We do not need to spend much time in the rest of the Paul's letters, because there is little racial teaching in these 3 books. We shall summarize the little that there is.
Thessalonica was (and is today) a city on the Greek mainland, west of Philippi. It was a major trade and political center, linking the Balkans to Greece. Paul visited the city once, during his second missionary journey (about AD 49). This was just after he and Silas were beaten at Philippi. His reception at Thessalonica was not much better. There were enough Jews in the city to form a synagogue, and Paul went there to preach about Christ:
Some of the Jews were persuaded and joined Paul and Silas, as did a large number of God-fearing Greeks and not a few prominent women (Acts 17:4).
But not all that starts well ends well. Luke recounts that jealous Jews stirred up a local mob to seize Paul and Silas. When they couldn't find them, they grabbed a man name Jason, who had let the apostles stay at his house. They brought him before the local officials, but Paul and Silas got out of the city by night (Acts 17:10). Eventually, Paul went on to Athens.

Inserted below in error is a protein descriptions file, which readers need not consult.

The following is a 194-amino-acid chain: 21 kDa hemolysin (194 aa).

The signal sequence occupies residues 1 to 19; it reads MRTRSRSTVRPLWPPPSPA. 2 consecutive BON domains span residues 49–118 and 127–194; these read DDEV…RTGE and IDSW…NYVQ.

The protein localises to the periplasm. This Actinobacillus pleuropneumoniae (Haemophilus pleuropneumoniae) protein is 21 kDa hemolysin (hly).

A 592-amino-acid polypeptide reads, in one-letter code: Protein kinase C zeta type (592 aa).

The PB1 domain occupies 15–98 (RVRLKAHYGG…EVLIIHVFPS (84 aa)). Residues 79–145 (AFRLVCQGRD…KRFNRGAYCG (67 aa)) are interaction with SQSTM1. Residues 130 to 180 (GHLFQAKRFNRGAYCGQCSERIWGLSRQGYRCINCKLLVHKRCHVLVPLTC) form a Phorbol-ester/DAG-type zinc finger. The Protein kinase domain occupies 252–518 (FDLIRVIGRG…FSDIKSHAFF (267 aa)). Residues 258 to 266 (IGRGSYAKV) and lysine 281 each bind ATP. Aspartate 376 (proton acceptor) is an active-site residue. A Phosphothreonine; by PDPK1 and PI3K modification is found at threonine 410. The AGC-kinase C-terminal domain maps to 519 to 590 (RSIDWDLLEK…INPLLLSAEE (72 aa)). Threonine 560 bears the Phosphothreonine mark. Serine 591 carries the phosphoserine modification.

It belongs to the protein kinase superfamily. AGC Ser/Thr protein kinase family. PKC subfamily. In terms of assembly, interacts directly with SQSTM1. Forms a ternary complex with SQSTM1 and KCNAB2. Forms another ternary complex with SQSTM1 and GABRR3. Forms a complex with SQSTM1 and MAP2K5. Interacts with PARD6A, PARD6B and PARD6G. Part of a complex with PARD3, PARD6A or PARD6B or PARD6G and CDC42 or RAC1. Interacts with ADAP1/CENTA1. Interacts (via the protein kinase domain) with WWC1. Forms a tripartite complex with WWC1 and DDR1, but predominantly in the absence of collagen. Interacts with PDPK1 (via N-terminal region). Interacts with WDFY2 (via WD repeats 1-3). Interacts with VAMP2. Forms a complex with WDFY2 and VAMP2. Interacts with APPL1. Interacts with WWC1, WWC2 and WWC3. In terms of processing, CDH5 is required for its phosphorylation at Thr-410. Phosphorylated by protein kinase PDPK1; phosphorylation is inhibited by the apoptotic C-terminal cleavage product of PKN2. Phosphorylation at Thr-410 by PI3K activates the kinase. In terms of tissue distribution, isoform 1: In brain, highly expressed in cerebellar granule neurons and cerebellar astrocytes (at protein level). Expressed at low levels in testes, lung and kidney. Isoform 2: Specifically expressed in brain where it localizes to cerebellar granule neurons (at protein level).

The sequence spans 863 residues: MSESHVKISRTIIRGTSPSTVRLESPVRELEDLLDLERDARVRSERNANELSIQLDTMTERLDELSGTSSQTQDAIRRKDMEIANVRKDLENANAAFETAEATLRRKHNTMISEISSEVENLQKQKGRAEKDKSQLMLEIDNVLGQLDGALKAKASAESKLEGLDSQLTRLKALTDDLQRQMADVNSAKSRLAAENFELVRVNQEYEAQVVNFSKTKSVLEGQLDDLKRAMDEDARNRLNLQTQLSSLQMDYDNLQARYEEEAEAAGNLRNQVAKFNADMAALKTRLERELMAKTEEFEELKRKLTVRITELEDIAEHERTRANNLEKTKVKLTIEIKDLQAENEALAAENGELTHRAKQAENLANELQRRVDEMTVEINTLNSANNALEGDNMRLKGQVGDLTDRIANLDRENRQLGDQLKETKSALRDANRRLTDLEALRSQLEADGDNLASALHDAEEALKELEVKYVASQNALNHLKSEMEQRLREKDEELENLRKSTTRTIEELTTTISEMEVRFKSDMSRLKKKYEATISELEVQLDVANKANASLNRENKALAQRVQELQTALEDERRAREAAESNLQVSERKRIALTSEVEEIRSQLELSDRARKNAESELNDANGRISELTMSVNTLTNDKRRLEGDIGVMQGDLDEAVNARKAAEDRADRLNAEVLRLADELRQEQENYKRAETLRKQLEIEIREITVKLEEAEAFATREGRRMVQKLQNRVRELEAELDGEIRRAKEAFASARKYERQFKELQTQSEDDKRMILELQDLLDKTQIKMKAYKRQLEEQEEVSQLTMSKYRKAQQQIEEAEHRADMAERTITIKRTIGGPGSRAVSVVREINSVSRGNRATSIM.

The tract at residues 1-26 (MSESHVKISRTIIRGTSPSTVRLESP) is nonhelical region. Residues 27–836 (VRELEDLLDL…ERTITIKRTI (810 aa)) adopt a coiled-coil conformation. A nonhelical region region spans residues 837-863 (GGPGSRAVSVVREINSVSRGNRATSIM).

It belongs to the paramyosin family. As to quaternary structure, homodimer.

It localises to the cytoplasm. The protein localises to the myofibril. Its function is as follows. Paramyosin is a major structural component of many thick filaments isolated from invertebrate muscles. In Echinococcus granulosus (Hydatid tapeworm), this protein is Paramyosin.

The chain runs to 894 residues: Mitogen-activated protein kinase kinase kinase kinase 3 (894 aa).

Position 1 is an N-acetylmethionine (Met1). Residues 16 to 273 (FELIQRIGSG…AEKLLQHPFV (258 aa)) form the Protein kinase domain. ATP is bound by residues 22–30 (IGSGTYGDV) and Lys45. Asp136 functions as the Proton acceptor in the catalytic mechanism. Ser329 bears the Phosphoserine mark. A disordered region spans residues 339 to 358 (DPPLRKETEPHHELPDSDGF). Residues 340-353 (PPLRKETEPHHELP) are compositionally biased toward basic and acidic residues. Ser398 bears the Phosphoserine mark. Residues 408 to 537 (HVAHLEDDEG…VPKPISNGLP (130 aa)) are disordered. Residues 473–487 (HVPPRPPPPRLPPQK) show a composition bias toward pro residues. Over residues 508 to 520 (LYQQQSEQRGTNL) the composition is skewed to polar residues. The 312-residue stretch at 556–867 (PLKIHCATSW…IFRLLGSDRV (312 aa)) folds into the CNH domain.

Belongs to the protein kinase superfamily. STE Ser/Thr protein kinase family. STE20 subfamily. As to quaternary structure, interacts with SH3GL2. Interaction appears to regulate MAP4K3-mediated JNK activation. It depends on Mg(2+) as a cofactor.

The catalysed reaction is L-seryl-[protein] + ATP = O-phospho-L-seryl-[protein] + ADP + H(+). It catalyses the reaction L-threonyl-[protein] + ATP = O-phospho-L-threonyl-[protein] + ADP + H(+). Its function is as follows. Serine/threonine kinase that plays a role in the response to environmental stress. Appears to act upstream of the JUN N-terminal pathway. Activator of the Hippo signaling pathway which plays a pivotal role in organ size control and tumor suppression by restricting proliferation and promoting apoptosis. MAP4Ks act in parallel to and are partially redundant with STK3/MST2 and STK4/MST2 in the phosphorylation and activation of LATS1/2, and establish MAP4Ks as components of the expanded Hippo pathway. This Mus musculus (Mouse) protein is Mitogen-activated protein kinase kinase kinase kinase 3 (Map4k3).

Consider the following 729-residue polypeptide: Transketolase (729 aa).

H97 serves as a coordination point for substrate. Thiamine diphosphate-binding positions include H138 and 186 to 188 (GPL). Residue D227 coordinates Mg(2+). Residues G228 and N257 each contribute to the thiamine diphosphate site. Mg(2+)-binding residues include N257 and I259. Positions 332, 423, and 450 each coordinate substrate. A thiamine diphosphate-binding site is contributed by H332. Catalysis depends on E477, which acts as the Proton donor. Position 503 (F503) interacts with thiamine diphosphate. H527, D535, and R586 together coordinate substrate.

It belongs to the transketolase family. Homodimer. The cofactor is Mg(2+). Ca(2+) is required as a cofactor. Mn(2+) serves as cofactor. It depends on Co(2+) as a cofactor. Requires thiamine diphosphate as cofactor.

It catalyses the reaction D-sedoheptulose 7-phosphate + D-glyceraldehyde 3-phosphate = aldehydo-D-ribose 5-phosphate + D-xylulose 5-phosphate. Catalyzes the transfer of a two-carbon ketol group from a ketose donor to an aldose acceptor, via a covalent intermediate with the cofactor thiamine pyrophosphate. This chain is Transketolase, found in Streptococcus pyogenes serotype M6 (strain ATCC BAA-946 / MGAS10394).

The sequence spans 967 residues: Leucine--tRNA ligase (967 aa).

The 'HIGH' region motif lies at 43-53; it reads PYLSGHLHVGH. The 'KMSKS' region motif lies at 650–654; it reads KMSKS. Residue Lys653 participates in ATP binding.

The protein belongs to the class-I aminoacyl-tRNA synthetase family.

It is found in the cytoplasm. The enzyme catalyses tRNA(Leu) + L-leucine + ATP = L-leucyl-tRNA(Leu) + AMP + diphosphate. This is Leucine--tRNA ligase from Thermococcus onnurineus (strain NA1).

Paul wrote two letters to the Thessalonians, and they were among his earliest epistles. They were written around 50-52, possibly from Corinth, where Paul stayed after he left Athens. The second letter was a quick followup to the first one.
Timothy may be considered Paul's Gentile protege. He not only rated two letters in the New Testament from Paul, but a mention in many other books (Acts, Romans, 1 and 2 Corinthians, Philippians, Colossians, 1 and 2 Thessalonians, and even Philemon and Hebrews!). It would be a fascinating study just to reconstruct his life.
We know from Acts that Timothy lived in Lystra, a city in south-central Asia Minor. His mother was Jewish, his father Greek. Paul apparently had great plans for Timothy, because he had him circumcised (Acts 16:3). This from the apostle who later vociferously opposed the circumcision party. But Paul must have intended for Timothy to have a ministry that extended beyond the limited circle of Gentile converts, and circumcision gave him credibility with and access to both Jews and Jewish believers. Timothy travelled with Paul in Greece and Asia Minor, and after Paul had been imprisoned in Rome, he asked him to come there (2 Tim 4:21). The first letter was written to Timothy in Ephesus (1 Tim 1:3), from Macedonia, around 63-65 AD. The second letter was written from Rome, shortly before Paul's execution, 66-67 AD.
There is no racial teaching in these books.